Skim over the 150-plus bands playing 35 Denton music festival and it’s likely there are many names you won’t recognize. That’s kind of the point – the fest, which takes over eight local venues and two outdoor stages March 11-13, is known for giving lesser known artist a turn in the spotlight. But with so many bands, it's tough to know where to begin.
Take it from us: These are five acts you don't want to miss.
A New York native, Biz Markie's hip-hop career began in beat boxing. Born Marcel Hall, he was spitting beats by age 14 and just a few years later backing the notable Juice Crew out of Queens. But you'll likely recognize him as the MC behind one of the genres most legendary tracks, "Just A Friend." The song, originally released in 1989, cracked the top 10 on Billboard's Hot 100 in 1990, but its popularity spans generations and remains one of the most iconic hip-hop song of the 20th century. Biz Markie has since released four albums, the most recent in 2003, and currently plays a role on the kids TV show Yo Gabba Gabba.
Biz Markie performs at Main Stage 1 (Williams Square) on Sunday, March 13 at 8:30 p.m.
Charles Bradley and his Extraordinaires
Soul singer Charles Bradley proves you're never too old to start a music career. The life-long nomad grew up under tough circumstances, but had a moment of realization at age 14 when he saw James Brown perform. After tedious practice, he spent years moonlighting as a James Brown impersonator until he caught the attention of a record label. Bradley released his debut album, No Time for Dreaming, in 2011 at age 62 and has earned a reputation as the "Screaming Eagle of Soul." Crowds love him, too -- his funky sound and rhythm make all who see him live shake their tail feathers.
Charles Bradley and his Extraordinaires perform at Main Stage 1 (Williams Square) on Saturday, March 12 at 8:30 p.m.
If you haven't heard of Eliot Sumner, you may recognize her father, Sting of The Police. That, of course, gives her name notoriety, but don't mistake her bloodlines for the reputation she's earned on her own -- GQ magazine recently called Sumner a “musical visionary." The indie rock singer and multi-instrumentalist previously released music under the moniker I Blame Coco, but more recently put out a debut album as Eliot Sumner, called Information, which brings poppy vibes and electronic beats to the forefront.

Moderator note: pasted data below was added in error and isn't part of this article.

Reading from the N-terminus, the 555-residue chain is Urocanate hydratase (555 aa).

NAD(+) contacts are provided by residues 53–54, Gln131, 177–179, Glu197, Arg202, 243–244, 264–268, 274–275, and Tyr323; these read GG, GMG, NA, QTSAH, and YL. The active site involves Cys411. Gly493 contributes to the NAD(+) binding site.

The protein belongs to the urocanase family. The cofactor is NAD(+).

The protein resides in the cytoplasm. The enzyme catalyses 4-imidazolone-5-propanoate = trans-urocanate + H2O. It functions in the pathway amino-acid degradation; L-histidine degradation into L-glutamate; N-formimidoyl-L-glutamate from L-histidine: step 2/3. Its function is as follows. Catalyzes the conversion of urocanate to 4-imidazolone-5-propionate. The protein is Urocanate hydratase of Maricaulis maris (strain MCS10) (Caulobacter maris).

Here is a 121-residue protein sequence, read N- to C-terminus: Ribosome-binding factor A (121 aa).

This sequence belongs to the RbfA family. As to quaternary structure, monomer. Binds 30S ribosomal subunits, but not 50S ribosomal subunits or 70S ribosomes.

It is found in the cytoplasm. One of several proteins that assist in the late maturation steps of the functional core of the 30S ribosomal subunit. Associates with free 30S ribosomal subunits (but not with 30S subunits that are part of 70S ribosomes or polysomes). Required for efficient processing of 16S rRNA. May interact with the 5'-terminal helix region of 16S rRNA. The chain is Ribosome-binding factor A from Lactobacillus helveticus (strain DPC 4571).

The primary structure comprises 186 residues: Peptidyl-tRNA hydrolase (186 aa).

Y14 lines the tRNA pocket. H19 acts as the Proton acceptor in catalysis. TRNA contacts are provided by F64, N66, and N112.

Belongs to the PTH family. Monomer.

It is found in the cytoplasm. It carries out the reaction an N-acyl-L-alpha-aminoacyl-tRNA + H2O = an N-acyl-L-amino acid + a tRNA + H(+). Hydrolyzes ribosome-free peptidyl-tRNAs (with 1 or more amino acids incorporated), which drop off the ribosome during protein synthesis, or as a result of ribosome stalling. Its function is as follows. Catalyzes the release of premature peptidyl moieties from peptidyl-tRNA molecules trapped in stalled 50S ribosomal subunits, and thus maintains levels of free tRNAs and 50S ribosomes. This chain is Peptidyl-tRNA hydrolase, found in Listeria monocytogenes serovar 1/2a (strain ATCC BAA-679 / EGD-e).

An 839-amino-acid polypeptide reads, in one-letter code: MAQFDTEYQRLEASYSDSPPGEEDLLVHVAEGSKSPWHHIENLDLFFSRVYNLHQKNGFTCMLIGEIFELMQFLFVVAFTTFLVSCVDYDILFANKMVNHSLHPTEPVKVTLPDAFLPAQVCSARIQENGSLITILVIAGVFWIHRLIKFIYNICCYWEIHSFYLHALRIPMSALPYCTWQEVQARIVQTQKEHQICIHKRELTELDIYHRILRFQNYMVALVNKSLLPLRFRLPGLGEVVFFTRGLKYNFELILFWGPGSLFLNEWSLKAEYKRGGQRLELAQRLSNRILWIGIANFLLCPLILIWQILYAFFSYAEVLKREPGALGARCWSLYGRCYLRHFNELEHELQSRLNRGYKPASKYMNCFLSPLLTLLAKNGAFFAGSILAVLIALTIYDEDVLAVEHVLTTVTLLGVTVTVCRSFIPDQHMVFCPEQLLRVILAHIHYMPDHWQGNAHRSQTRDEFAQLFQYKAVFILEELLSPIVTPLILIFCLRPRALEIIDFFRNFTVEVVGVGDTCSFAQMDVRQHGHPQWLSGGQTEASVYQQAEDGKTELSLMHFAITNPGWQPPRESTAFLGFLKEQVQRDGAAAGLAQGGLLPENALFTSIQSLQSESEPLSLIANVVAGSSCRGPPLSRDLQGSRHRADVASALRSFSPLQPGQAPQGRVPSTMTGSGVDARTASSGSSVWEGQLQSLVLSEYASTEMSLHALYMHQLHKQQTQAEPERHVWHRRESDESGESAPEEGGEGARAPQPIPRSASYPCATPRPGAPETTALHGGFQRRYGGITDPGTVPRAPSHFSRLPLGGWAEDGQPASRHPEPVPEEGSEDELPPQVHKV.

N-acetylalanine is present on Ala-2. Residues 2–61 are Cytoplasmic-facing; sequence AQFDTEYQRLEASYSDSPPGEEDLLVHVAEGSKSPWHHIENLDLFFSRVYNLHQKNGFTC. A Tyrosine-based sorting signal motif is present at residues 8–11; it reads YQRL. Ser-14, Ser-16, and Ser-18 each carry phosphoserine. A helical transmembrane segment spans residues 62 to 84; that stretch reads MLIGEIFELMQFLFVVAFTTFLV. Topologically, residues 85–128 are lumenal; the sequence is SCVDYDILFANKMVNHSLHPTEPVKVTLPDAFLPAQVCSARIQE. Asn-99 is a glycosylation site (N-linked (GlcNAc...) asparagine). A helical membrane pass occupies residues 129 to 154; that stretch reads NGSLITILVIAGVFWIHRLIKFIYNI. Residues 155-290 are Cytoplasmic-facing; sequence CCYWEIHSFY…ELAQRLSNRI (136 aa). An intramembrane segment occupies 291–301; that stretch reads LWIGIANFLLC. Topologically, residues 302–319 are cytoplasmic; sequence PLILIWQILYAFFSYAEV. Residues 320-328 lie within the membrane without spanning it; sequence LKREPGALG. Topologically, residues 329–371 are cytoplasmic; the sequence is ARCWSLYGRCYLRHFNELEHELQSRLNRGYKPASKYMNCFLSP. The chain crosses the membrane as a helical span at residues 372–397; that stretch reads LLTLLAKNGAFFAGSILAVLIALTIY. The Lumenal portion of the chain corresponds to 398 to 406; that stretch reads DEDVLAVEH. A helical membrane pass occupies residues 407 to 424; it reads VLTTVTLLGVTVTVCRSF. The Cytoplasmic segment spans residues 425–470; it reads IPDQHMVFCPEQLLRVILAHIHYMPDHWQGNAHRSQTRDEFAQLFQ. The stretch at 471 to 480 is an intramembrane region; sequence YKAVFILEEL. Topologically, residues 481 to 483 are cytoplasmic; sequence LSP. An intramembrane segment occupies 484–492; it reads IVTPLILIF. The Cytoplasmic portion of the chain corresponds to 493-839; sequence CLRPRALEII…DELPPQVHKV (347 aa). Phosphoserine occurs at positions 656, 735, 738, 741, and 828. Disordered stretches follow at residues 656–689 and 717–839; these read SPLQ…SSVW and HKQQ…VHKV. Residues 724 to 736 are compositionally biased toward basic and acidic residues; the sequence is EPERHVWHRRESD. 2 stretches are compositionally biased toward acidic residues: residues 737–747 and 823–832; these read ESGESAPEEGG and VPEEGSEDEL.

Eliot Sumner performs at Main Stage 1 (Williams Square) on Sunday, March 13 at 6:30 p.m.
The name draws you in, the grungy-pop tunes keep you there. Tacocat is a Seattle-based quartet that's brashly feminist and unapologetic about it. Its members -- Emily Nokes (vocals, tambourine), Eric Randall (guitar), Lelah Maupin (drums), and Bree McKenna (bass) -- have been playing in bands together since their teens, and their latest incarnation as Tacocat has bred a catchy blend of fuzzy guitar, charming vocals and breezy bass lines that are begging to be jammed surf-side. Just don't call it cute.
Tacocat performs at the Patterson-Appleton Arts Center (Greater Denton Arts Council) at Friday, March 11 at 11 p.m.
Elizabeth Harper's infectious breed of pop music stems from her background as a singer/songwriter. Layer her unique vocal style over some energetic electronic riffs, and good luck getting any of her tunes out of your head. Drama is evident in Harper's music, from the seductive lyrics to her synth-laden '80s influences, which is fitting considering she originally pursued a career in acting. Need another selling point? Electronic music trailblazer Giorgio Moroder produced Class Actress' latest release, Movies.
Class Actress performs at Main Stage 1 (Williams Square) on Saturday, March 12 at 6:30 p.m.
Plan your life:
Tickets to 35 Denton are currently on sale, and cost $65 for general admission and $100 for FastTrack passes, which allows purchasers to jump ahead in venue lines. Single day tickets are also available for $25-$35 each. For more information, visit 35denton.com.